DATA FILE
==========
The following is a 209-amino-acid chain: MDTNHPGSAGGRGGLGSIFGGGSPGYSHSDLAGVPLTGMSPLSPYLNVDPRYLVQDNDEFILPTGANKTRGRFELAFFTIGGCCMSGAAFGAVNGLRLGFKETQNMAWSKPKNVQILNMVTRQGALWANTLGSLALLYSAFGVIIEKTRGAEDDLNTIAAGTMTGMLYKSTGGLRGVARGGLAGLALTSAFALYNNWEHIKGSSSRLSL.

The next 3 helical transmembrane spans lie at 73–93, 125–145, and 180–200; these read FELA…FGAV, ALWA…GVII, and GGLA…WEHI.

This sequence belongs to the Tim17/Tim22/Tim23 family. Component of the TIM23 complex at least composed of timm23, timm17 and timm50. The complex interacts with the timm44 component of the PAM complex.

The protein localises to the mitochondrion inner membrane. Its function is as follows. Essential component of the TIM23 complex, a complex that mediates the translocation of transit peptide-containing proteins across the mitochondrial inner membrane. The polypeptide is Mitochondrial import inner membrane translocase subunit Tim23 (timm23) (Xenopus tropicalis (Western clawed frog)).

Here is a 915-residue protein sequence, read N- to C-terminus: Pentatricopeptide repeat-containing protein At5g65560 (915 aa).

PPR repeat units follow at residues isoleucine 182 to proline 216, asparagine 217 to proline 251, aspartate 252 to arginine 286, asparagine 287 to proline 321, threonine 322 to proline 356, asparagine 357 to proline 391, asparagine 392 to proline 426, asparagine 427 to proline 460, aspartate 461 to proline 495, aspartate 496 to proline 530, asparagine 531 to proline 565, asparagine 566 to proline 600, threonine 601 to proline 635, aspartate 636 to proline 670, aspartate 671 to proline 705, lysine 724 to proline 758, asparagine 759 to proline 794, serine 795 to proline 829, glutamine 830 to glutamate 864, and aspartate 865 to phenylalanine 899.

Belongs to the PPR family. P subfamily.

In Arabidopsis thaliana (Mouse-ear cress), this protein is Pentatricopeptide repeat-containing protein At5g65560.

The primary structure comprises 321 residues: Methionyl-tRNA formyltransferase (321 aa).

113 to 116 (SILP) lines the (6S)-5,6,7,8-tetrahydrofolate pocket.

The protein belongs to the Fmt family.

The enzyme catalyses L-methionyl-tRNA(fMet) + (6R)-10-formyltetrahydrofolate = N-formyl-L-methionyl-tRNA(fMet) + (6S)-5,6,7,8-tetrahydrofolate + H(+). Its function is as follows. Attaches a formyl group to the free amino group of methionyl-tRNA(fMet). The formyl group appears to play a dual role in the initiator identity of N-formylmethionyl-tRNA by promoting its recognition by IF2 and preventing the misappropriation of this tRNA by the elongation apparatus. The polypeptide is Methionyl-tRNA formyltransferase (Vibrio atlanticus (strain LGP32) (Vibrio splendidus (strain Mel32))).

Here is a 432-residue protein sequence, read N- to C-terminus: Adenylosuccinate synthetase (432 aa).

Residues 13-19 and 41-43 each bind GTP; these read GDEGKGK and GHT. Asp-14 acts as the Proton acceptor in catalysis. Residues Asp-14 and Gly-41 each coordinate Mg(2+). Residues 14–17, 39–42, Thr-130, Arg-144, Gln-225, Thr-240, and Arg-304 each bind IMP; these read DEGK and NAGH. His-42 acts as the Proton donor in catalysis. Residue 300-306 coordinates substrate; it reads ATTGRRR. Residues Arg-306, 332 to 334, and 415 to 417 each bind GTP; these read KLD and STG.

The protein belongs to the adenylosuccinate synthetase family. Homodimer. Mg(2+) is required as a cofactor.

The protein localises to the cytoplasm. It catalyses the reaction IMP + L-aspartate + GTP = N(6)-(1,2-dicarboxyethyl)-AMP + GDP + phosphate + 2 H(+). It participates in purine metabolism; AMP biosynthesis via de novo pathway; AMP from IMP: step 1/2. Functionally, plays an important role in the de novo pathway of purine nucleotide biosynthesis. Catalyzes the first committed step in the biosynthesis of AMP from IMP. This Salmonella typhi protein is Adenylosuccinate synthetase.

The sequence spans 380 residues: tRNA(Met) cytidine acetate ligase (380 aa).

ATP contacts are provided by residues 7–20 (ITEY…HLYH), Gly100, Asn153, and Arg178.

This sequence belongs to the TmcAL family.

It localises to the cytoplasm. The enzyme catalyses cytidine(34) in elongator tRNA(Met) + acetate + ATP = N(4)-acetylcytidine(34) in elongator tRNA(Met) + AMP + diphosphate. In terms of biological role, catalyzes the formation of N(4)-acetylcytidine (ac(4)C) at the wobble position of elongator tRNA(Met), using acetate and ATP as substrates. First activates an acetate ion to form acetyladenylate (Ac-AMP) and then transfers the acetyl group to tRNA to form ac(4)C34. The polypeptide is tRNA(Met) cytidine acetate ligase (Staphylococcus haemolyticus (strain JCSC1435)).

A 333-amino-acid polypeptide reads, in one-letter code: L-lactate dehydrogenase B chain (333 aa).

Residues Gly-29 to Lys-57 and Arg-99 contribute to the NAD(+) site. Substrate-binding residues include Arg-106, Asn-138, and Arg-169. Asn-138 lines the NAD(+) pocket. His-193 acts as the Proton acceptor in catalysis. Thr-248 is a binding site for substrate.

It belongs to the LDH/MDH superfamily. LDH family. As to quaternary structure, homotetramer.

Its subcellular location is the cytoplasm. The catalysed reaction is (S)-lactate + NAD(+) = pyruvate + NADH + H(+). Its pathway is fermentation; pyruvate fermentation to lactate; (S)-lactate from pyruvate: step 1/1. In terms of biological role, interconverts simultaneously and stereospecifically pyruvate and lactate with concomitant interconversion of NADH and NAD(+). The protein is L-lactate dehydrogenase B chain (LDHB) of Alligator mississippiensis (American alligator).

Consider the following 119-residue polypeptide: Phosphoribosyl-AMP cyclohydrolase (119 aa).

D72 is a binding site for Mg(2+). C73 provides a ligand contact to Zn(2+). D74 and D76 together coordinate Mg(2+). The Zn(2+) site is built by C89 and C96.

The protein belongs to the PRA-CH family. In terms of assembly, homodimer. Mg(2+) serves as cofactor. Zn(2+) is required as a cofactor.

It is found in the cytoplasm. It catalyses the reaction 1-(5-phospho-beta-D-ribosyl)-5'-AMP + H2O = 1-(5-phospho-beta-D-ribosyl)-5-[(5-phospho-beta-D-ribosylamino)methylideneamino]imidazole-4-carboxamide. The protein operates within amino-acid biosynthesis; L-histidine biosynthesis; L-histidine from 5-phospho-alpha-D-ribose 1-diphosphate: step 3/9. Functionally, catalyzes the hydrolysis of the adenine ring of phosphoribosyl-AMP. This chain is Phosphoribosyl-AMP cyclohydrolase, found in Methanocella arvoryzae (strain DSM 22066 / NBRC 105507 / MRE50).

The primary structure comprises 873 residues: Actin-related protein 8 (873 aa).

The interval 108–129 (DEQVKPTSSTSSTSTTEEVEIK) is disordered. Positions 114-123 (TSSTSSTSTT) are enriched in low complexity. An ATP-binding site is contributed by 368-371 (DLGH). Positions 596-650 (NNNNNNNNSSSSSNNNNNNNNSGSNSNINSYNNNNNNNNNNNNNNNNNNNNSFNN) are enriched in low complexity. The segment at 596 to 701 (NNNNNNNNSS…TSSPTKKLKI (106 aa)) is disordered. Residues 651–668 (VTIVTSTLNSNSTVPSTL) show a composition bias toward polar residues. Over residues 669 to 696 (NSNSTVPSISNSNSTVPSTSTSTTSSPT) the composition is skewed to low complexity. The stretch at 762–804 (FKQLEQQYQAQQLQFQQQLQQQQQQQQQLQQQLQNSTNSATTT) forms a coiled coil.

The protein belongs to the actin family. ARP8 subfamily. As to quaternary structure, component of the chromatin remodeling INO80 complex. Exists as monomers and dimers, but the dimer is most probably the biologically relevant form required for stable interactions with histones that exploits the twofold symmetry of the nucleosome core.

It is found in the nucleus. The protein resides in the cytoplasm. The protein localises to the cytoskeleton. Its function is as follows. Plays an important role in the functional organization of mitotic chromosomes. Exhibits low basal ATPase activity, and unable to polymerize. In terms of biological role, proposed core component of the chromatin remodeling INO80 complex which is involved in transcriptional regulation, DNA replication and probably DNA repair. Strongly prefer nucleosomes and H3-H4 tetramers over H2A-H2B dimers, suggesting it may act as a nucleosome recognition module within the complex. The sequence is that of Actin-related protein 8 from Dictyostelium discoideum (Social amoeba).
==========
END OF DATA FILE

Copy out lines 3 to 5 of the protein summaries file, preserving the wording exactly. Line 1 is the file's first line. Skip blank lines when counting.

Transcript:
This sequence belongs to the Tim17/Tim22/Tim23 family. Component of the TIM23 complex at least composed of timm23, timm17 and timm50. The complex interacts with the timm44 component of the PAM complex.

The protein localises to the mitochondrion inner membrane. Its function is as follows. Essential component of the TIM23 complex, a complex that mediates the translocation of transit peptide-containing proteins across the mitochondrial inner membrane. The polypeptide is Mitochondrial import inner membrane translocase subunit Tim23 (timm23) (Xenopus tropicalis (Western clawed frog)).

Here is a 915-residue protein sequence, read N- to C-terminus: Pentatricopeptide repeat-containing protein At5g65560 (915 aa).